Practice resurrection – J. Barry Vaughn – Nov. 10, 2019

November 10, 2019

Practice resurrection – J. Barry Vaughn – Nov. 10, 2019

As most of you know, my mother was an enormously important person in my life, and I think of her as a kind of force of nature. She was also widowed at a relatively young age. My father died in 1984 when mother was 57 years old.

 

For a while mother thought that she might re-marry. Now keep in mind that mother was well-educated; she had a bachelor’s degree, a master’s degree, and had done some work toward a doctorate in education. She was accomplished; she was the first and for many years the only woman to serve as a principal in her school system. And she was intellectually curious, enjoyed traveling, and dabbled in painting and photography.

 

The problem was that she lived in rural Alabama and that limited the field of available single men in whom she might be interested.

 

One gentleman asked mother if she would like to have dinner with him, and she agreed. The day and time of dinner arrived, and he came to the door of her house holding a grocery bag. It contained the food that he expected her to prepare for dinner!

 

She had a handful of other dates, and finally told me that she no longer wanted to (and I quote) “wash any man’s damn socks!” I’m not sure she actually used that four-letter word, but it was certainly implied.

 

I think my mother would be sympathetic to the woman in today’s gospel reading who was married to seven men consecutively. The Saducees (who did not believe in life after death) facetiously asked Jesus whose husband she would be in the afterlife.

 

I think my mother would have pointed out to the Saducees that the woman in question had pretty much earned her heavenly reward because she had already experienced hell on earth by having to prepare meals for and wash the socks of those seven husbands.

 

Jesus, however, told the Saducees that marriage and reproduction are a feature of this world, not of the world to come. And by the way, he added, how can you deny the resurrection if God declares himself to be the God of Abraham, Isaac, and Jacob? God is life, therefore if God has a relationship with these patriarchs, then they must be alive, too.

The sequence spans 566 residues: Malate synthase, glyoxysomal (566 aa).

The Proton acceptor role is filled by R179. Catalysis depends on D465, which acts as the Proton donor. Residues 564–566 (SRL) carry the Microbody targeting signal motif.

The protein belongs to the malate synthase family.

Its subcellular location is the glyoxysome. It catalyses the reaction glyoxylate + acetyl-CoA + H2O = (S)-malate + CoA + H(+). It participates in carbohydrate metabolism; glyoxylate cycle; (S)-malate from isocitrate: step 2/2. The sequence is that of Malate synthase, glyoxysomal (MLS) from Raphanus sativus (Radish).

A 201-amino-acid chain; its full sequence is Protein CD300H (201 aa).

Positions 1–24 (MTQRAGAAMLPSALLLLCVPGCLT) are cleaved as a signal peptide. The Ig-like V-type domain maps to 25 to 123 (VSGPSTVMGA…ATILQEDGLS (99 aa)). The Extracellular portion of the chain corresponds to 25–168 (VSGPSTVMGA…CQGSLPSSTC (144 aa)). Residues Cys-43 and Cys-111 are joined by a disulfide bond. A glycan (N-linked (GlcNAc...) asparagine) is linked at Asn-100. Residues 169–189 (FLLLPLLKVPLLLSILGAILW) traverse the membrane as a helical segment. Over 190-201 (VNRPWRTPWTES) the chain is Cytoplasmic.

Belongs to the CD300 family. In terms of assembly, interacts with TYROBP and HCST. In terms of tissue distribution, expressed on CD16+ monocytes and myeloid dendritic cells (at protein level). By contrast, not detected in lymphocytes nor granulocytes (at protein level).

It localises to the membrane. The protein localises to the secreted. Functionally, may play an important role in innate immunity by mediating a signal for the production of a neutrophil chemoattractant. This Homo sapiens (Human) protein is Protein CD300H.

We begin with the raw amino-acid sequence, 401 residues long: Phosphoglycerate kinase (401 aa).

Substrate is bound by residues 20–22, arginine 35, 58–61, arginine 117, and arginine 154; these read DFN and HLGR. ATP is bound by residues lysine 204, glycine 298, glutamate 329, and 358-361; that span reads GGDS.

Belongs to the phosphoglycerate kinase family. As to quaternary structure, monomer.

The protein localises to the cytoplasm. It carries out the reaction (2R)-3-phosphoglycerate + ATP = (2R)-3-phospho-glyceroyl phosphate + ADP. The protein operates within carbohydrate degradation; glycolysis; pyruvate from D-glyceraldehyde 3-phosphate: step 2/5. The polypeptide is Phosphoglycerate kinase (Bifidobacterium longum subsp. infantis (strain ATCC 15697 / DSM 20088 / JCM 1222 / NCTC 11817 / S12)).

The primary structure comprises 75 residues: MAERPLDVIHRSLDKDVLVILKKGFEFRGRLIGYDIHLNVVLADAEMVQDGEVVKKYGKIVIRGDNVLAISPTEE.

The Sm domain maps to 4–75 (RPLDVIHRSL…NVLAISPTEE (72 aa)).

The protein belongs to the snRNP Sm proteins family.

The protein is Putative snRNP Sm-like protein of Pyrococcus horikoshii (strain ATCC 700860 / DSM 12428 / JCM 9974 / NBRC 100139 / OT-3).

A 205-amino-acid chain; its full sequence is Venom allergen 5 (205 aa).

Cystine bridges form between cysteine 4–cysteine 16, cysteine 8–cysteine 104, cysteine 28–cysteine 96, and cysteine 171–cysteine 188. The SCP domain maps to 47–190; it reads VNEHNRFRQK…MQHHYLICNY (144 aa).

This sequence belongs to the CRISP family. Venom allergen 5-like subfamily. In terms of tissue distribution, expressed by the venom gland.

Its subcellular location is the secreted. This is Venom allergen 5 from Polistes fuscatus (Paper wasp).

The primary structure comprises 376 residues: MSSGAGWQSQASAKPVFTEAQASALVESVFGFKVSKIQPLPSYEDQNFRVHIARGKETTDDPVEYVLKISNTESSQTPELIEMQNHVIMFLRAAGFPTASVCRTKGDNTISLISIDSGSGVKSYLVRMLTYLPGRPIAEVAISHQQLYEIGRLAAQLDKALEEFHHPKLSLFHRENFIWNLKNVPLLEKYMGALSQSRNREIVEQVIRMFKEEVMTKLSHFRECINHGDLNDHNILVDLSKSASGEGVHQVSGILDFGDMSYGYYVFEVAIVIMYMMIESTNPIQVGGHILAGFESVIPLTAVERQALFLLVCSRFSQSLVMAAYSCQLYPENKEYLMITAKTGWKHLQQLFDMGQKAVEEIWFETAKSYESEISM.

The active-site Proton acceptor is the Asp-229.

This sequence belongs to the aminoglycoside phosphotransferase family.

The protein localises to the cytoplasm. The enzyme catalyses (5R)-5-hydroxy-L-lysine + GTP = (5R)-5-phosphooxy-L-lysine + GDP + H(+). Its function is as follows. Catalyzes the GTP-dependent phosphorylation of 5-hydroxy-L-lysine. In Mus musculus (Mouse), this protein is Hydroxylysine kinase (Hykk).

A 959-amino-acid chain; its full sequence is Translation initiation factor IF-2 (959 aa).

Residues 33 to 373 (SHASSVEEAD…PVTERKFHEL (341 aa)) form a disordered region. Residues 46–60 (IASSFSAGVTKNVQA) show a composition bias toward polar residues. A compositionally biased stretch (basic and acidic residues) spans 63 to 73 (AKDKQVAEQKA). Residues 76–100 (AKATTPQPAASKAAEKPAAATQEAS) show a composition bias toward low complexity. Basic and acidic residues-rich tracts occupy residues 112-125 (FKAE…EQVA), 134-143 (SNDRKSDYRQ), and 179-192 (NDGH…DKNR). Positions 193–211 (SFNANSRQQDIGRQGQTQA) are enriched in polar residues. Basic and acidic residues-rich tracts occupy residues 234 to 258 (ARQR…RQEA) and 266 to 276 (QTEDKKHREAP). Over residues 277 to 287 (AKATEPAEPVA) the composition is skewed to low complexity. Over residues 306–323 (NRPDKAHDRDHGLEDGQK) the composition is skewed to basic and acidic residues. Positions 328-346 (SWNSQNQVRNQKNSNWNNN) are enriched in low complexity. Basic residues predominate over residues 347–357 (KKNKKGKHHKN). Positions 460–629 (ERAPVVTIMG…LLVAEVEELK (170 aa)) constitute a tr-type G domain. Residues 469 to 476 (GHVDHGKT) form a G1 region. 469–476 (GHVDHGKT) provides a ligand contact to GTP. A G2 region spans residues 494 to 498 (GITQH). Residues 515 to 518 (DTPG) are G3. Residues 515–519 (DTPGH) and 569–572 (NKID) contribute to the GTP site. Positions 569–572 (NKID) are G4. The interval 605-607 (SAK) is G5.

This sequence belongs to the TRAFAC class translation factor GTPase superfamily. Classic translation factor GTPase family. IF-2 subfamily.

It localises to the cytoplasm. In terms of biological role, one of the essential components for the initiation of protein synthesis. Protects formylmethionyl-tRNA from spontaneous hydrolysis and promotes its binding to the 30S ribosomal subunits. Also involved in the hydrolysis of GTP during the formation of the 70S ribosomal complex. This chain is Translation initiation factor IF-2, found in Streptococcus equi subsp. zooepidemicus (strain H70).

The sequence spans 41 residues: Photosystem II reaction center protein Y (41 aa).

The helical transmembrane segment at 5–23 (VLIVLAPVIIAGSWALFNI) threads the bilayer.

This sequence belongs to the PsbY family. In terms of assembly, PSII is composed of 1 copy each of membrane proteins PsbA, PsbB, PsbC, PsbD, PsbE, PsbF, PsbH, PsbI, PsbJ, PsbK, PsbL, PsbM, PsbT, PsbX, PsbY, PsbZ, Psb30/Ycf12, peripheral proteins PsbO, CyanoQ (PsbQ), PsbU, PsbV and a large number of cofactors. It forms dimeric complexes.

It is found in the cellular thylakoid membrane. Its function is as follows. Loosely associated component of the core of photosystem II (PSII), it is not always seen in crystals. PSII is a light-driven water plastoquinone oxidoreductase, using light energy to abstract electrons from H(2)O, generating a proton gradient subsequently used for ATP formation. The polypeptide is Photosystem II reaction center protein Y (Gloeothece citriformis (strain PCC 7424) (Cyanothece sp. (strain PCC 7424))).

Or to put it another way, if we have a relationship with God, then we will live. The closer we come to God, who is the very source of life, then the more life we will experience.

 

The Saducees’ question was facetious, because unlike Jesus (and the Pharisees) the Saducees rejected the very idea of resurrection. However, their trick question gave Jesus the opportunity to make a profound statement about the nature of life after death.

 

The New Testament does not teach us to believe in the immortality of the soul; instead, it proclaims the resurrection of the body.

 

The immortality of the soul is a Greek idea. Plato and other Greek philosophers taught that the soul is an immortal substance and the body is its prison. At the time of death, the  prison doors swing open, and the soul is free. The body decays, but the soul lives on.

 

Up until a couple of centuries before Jesus, Israel’s view of life after death had been fairly sketchy.. The psalmist wrote, “in death there is no remembrance of you [O God]; in Sheol [the place of the dead] who can give you praise?” (Ps.  6:5). However, during the time of the Maccabean revolt, about one hundred and fifty years before the time of Jesus, (165 BCE) many Jews started to believe that God would raise the righteous, body and soul, to new life after death.

 

The Pharisees believed this, and so did Jesus. The Sadducees wanted to trick Jesus and employed a reductio ad absurdum tactic to do so. If the dead are raised, they reasoned, then how can one decide to which brother woman will be married, if she has been married to all seven brothers in turn.?